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GBH (Grievous Bodily Harm) is a serious offence. Clients accused of GBH will often be refused bail, and can have their lives and those of their families turned upside down by the threat of a trial and the possibility of a long prison sentence.
ABH is an offence for which a prison sentence is also possible, but less likely to be given. Common Assault rarely involves a prison sentence, but is still considered an offence of violence, and so a criminal conviction for it is to be avoided if possible.
We have included a brief guide on this area of law and case studies of previous cases we have fought for anyone who wishes to know more about what the issues are in such cases.
Our client was one of four men accused of beating up a man outside a pub in Radcliffe after closing time. The victim was in a coma for several weeks, and suffered brain damage. All of the co-defendants were represented by other local solicitors. All of them were found guilty and received prison sentences for GBH.
Our clients were two local businessmen who were accused of attacking a taxi driver after an argument over the fare. They were both company directors with responsibility for a large number of employees, and a criminal record would have meant that they would have been unable to run their businesses effectively. One was an estate agent, and would have lost his business immediately. The other had contracts with major government institutions which would have been cancelled if he was convicted.
We undertook a complete background check of the alleged victim in the case, checked CCTV footage of the scene held by local shop owners, and spent dozens of hours preparing the case in a way that meant that every avenue of enquiry had been followed up. We also picked through every piece of evidence against our clients in consultation with each of them.
Finally, and unusually for a Magistrates Court Case, we were able to organise Mary Monson’s diary so that she could act in the trial for our clients. Within 4 hours of the first day of the trial, Mary Monson made an application to have the case thrown out, and the Magistrates duly obliged.
To be convicted of this offence, the defendant must be proved to have committed really serious harm, or wounded another person (for example by stabbing with a knife). However, the damage must be intended. If the intention of the defendant was to only cause some pain or harm, but not "really serious harm", then the offence committed is Section 20 Assault - a less serious version of GBH, also called "wounding without intent". So a defendant who has kicked somebody else and broken their ribs, could be guilty of Section 20 Assault if they did not specifically want to cause that damage, but Section 18 Assault if they actually intended that damage.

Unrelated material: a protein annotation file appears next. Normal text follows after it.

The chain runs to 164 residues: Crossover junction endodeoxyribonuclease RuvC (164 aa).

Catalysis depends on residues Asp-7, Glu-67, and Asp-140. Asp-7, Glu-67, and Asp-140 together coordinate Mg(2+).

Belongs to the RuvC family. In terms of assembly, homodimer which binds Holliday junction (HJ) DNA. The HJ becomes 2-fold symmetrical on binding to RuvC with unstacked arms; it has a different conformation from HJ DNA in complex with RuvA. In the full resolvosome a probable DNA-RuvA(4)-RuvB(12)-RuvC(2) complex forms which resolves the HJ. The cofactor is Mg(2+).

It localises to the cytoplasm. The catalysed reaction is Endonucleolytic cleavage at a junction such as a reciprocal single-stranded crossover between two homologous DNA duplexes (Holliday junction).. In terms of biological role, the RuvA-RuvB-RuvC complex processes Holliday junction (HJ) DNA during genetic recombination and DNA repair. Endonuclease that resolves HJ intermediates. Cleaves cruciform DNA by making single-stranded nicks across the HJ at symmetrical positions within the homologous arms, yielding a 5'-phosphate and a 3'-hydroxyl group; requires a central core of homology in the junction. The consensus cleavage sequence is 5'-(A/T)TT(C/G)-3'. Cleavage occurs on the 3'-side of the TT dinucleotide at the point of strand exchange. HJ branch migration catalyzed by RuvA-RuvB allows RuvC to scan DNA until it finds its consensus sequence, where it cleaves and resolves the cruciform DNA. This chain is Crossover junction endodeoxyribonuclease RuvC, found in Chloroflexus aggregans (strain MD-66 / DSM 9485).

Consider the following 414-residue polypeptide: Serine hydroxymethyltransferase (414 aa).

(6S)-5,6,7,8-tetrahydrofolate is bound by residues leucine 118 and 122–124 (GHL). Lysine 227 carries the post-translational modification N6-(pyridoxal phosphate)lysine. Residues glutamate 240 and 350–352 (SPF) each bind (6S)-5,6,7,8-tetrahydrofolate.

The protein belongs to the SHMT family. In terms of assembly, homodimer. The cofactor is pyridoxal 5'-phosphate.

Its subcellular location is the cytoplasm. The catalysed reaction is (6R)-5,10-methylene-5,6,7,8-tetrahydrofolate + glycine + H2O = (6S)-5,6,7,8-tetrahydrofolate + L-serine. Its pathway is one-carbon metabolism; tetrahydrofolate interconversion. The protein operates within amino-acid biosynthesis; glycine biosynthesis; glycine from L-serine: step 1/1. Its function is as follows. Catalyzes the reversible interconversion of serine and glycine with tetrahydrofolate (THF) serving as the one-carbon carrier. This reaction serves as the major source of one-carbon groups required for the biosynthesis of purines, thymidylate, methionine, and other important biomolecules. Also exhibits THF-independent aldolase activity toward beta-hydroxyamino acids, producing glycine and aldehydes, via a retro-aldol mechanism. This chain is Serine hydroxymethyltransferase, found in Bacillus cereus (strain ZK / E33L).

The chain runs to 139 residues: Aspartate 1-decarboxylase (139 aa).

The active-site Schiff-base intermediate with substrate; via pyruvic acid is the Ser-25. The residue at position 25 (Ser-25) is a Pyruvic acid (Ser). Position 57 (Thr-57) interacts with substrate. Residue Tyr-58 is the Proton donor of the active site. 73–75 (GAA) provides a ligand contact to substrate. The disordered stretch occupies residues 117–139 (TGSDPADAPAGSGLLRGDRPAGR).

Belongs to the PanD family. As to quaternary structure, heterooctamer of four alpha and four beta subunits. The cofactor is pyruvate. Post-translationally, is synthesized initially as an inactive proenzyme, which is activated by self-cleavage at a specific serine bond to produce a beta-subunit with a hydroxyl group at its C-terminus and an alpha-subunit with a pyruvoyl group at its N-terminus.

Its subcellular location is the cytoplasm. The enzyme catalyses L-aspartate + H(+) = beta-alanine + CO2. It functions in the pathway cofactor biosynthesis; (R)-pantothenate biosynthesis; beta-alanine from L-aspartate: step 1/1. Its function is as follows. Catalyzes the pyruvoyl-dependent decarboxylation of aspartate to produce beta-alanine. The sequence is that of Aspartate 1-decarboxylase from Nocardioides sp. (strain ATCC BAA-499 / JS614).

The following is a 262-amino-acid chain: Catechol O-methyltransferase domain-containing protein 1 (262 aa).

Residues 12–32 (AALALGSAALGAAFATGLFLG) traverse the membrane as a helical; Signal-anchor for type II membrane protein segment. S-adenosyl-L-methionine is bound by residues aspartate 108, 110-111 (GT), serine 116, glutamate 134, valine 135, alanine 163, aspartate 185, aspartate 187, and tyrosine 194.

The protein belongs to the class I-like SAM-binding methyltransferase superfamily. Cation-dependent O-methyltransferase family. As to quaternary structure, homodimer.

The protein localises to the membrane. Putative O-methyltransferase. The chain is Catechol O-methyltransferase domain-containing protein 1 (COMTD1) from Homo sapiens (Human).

Whether an offence is Section 18 or Section 20 is important when it comes to sentence. Section 20 Assault has a maximum sentence of 5 years imprisonment, and can even be dealt with in the Magistrates Court, although it is quite rare that the magistrates will prevent it from being transferred to the Crown Court. Section 18 Assault, on the other hand, can only ever be dealt with in the Crown Court, and can result in a maximum sentence of life imprisonment, although sentences of more than 10 years for Section 18 are rare.
This is assault resulting in harm such as scratches, bruises etc. The only intention required is to want to assault the victim, which means to exert unlawful force. So, for example, if a defendant has attempted to throw beer on another person, but the glass slips and hits the person, then even though there has been no intention to commit ABH, because the intention to throw beer on the victim is enough to make out the offence.
The maximum sentence for ABH is 5 years, and this offence can be dealt with in the Magistrates Court. In reality, defendants will rarely receive sentences anywhere near 5 years for this offence unless the attack, and defendants with no previous convictions will often not receive prison sentences.
This offence is committed when someone either applies unlawful force on another person (for example by hitting or slapping), or makes them afraid that immediate force will be used against them (for example by waving a hand or fist closely at another person). There need not be any marks or injury. Any injury or bruising would usually result in the charge being raised to one of ABH. A first offence usually means a fine or possibly a community penalty, but not usually custody, unless there are features which make the incident more serious, such as other offences, or any allegations of racist behaviour or motivation.
There are certain defences which are often applicable to offences of violence, depending on the facts of the case. Please see the paragraph on defences in our Brief Guide to Criminal Law on the left of this screen.
In assault cases, issues which often arise include the following:
If you are charged or have been arrested for assault, please do contact us for a chat. We have represented clients for assault charges all over England and Wales, and will happily advise clients on issues from GBH to a common assault.
If you would like to speak to one of our criminal solicitors regarding GBH, ABH and other Assaults, please contact us on freephone 0808 155 4870 and ask to speak to a criminal defence lawyer in our London, Manchester, Salford or Birmingham offices.
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